George Washington Papers
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From George Washington to Brigadier General Alexander McDougall, 24 September 1777

To Brigadier General Alexander McDougall

Camp near Pots Grove [Pa.] 24th Sepr [1777]1
½ after Seven O’clock P.M.

Dr Sir

Since I have seen Captn Faulkner, and learnt your Situation from him,2 & compar’d it with that of the Enemy, I have become exceedingly uneasy least they should attempt to Interrupt your March, which I think they can, and surely will do, if they have any good advice of your approach3—& of this I have no doubt, as we are in a most disaffected Country. I have therefore, notwithstanding the two Expresses sent to you by me, to day, and notwithstanding my requesting Lord Stirling to send an Officer to you with an Acct of ours, & the Enemys Situation since, thought it advisable to send the bearer Captn Dunn with this Letter expressing my uneasiness on your Acct and to request you to strike up the Country without getting nearer to the Enemy (who lay between the Schuylkill & the Reading Road & as some say part of them at a Mr Bonners upon the Reading Road)4 and come into the Skippack Road at one Gabriel Shulers5 or even above; as you can always fall down with safety without exposing your Flank or Rear, as you must do in passing directly on to the Trap: where I informd you I should be with the Army to Night, but afterwards found it necessary to Halt where I am. When you get into the Skippack Road in the manner here mentioned it may not be amiss to Halt with a proper Front to the Enemy and advise me thereof as I do not know but some position in that part of the Country and on that Road (if the grounds are favourable) would be the best for us to assemble In.

I have sent you a rough sketch of the Roads &ca to shew you in what manner the Enemys Camp, ours & you lay that you may form some Idea of the matter if you have not a good map for your Government.6 I am Dr Sir Yr Most Obedt Servt

Go: Washington

Since writing the foregoing I find that Gabriel Shulers is not upon the Skippack Road & therefore that you will have to cross from that Road into it. Yrs &ca

G. W——n

LS, in Tench Tilghman’s writing, owned (1997) by Mr. Joseph Rubinfine, West Palm Beach, Florida. GW addressed the cover: “To Brigr Genl McDougal. By Captn Dunn,” and he franked it.

1McDougall docketed the letter: “Genl Washington Sepr 24th 1777.”

2The informant probably was William Faulkner (1746–1831) of Ulster County, N.Y., who had been commissioned a captain in his county’s second regiment of militia in October 1775. During the spring and summer of 1777 Faulkner was stationed at Fort Clinton, N.Y., under the command of Col. Levi Pawling, and on 6 Oct. 1777 Faulkner was wounded in the fighting at nearby Fort Montgomery. He became a captain in Pawling’s New York levies in May 1779.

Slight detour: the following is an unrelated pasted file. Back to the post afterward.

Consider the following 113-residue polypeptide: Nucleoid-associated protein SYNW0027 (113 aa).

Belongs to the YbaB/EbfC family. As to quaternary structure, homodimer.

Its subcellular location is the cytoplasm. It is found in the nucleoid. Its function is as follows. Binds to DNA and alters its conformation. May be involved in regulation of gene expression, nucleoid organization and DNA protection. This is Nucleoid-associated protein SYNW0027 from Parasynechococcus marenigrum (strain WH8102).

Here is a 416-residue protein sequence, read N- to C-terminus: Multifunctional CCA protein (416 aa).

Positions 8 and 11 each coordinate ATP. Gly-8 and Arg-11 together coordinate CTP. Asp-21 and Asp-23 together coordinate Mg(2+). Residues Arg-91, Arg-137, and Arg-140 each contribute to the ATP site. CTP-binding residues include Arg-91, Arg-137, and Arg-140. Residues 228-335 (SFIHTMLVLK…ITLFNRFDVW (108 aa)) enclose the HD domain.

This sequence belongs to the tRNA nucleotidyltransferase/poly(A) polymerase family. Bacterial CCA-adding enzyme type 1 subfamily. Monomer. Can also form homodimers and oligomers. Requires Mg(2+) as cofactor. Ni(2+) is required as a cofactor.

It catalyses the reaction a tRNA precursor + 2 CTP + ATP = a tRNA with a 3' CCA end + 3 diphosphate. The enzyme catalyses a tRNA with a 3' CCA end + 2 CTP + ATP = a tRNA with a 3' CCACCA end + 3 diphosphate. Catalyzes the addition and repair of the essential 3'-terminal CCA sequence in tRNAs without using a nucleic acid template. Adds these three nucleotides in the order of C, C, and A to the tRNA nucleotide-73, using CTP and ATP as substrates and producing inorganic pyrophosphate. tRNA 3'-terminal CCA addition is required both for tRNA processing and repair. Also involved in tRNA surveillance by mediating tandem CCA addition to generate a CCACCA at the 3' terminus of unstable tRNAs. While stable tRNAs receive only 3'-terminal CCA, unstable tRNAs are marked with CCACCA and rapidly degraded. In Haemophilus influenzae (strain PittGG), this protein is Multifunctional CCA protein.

3On the manuscript GW first wrote “March.” He then struck out that word and wrote “approach” above the line.

4Andrew Bunner (1740–1791), a Philadelphia merchant, lived at this time near the twenty-first milestone on the road from Philadelphia to Reading, about two miles east of Skippack Creek and five miles northwest of Swede’s Ford. Howe’s army on this date remained encamped near Swede’s Ford at present-day Norristown, Pa. (Scull, Montresor Journals description begins G. D. Scull, ed. The Montresor Journals. New York, 1882. In Collections of the New-York Historical Society, vol. 14. description ends , 457; Muenchhausen, At General Howe’s Side description begins Friedrich von Muenchhausen. At General Howe’s Side, 1776–1778: The Diary of General William Howe’s Aide de Camp, Captain Friedrich von Muenchhausen. Translated by Ernst Kipping. Annotated by Samuel Smith. Monmouth Beach, N.J., 1974. description ends , 35; and André, Journal description begins John André. Major André’s Journal: Operations of the British Army under Lieutenant Generals Sir William Howe and Sir Henry Clinton, June 1777 to November 1778. 1930. Reprint. New York, 1968. description ends , 52).

5The Skippack Road runs southeast from Pennypacker’s Mills (Schwenksville) through Whitemarsh to Chestnut Hill, roughly paralleling the road from Philadelphia to Reading about three miles to the south. At Church Hill the Skippack Road joins the Bethlehem Road and turns south to join the Reading Road at Chestnut Hill. Gabriel Shuler, who was a tax collector for Lower Salford Township in what is now Montgomery County, Pa., lived about a mile west of Skippack Creek on the Morris Road, which ran parallel to the Skippack Road one to two miles to the north.

6This sketch map has not been identified.

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